Composite components can return data through writeback-enabled data-bound properties and by calling [back] functions, as we have seen in the previous section. Additionally, composite components can publish events that the consuming viewModel can process as it sees fit. In workarea.html you may have seen the attribute on-country-selected that is bound to the function self.countrySelectedHandler defined in workarea.js. This function takes an event as its input – and expects this event to contain a property called detail. The contents of this property can be defined by us, in any way we see fit. At present, the input-country component does not publish this custom event. It does, however, publish an out-of-the-box event called countryNameChanged – courtesy of the JET framework for all writeback-enabled properties. The countryNameChanged event also carries a detail property that provides both the new and the previous values of the countryName. This event is handled by function handleCountryNameChangedHandler in workarea.js. We will now also add support for publishing the custom countrySelected event in a few quick steps: First, add the definition of the countrySelected event in component.json:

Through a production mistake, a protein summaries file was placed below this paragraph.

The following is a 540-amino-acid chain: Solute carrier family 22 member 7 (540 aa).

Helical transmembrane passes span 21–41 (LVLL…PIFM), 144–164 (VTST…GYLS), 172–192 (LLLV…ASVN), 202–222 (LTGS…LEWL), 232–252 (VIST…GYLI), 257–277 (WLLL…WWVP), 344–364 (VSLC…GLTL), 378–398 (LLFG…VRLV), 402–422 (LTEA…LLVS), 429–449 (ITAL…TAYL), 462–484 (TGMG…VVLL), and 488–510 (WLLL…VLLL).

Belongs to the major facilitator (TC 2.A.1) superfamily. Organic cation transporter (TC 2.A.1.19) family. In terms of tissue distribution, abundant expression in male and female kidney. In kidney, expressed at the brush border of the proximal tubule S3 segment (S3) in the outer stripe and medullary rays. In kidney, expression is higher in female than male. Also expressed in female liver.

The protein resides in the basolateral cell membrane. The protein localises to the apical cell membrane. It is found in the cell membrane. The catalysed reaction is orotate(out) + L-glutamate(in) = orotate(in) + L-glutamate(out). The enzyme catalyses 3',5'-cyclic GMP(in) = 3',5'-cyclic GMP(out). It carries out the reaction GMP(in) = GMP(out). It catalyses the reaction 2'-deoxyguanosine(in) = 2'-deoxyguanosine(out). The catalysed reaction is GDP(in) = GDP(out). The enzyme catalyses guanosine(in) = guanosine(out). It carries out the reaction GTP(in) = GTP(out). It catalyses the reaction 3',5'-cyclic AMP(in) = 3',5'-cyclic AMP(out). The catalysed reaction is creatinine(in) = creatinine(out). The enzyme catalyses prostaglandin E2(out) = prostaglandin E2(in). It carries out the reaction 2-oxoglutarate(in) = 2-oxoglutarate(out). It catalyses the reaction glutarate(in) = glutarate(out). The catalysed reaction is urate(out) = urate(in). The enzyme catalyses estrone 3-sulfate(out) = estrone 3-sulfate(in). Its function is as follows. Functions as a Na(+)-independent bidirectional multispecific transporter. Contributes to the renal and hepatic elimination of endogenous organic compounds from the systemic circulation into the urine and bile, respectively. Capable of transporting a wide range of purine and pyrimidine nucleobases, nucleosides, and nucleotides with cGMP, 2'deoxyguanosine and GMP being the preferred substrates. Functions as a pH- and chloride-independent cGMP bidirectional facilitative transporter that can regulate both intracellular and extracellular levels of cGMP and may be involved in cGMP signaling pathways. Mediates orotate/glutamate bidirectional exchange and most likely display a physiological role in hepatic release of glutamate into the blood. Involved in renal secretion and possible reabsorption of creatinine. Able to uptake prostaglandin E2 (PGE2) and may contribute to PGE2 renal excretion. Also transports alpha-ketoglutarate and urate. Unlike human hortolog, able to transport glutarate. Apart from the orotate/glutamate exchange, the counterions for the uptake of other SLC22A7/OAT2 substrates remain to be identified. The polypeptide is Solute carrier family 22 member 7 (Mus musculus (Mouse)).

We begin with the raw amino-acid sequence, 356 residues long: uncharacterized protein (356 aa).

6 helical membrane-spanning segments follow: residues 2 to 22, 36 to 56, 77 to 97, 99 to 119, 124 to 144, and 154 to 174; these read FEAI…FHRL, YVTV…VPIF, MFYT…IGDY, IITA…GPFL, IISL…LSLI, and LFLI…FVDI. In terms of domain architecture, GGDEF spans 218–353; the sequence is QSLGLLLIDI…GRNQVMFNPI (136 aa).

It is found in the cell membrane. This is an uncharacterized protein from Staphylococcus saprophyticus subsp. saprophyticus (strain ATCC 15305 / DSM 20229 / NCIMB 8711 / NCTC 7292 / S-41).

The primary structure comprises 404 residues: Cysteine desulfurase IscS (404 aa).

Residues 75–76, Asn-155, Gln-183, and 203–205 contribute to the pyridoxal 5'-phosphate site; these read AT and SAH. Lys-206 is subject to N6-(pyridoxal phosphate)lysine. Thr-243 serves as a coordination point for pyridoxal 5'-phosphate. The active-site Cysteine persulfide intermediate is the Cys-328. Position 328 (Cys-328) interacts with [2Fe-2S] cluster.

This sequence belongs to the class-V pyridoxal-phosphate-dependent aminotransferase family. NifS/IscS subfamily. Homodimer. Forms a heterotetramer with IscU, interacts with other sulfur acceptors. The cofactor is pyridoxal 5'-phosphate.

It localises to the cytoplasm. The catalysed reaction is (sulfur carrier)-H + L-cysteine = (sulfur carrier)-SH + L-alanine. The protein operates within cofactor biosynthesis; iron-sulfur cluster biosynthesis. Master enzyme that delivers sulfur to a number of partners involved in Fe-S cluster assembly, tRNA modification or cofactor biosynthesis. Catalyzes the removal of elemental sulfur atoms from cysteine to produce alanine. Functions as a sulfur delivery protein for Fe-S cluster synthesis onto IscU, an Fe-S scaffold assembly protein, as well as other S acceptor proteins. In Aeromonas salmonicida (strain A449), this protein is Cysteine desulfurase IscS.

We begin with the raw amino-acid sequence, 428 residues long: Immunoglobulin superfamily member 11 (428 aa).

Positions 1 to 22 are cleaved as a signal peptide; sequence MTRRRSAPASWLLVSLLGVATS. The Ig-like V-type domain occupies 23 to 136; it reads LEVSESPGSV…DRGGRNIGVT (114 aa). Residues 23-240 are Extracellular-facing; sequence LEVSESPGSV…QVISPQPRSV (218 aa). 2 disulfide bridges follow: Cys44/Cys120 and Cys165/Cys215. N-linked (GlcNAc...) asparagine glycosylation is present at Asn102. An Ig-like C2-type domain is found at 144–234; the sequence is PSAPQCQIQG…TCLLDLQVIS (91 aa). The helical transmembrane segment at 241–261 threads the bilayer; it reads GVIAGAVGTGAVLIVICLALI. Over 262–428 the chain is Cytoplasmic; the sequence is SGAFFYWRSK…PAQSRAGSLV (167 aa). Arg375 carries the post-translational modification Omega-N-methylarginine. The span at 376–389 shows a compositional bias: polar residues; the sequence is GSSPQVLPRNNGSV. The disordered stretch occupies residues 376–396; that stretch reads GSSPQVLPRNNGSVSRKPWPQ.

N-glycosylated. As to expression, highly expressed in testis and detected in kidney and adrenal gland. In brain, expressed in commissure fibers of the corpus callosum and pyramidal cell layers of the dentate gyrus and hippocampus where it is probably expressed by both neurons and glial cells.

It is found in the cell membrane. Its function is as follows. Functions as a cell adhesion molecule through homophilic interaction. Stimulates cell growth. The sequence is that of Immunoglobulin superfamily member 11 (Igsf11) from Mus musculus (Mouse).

"events" : {
    "countrySelected" : {
      "description" : "The event that consuming views can use to recognize when a country has been selected",
      "bubbles" : true,
      "cancelable" : false,
      "detail" : {
        "countryName" : {"type" : "string"}
        ,"countryCode" : {"type" : "string"}

Next, create function raiseCountrySelectedEvent in viewModel.js that will raise the event when called:

            self.raiseCountrySelectedEvent = function (countryName, countryCode) {
                var eventParams = {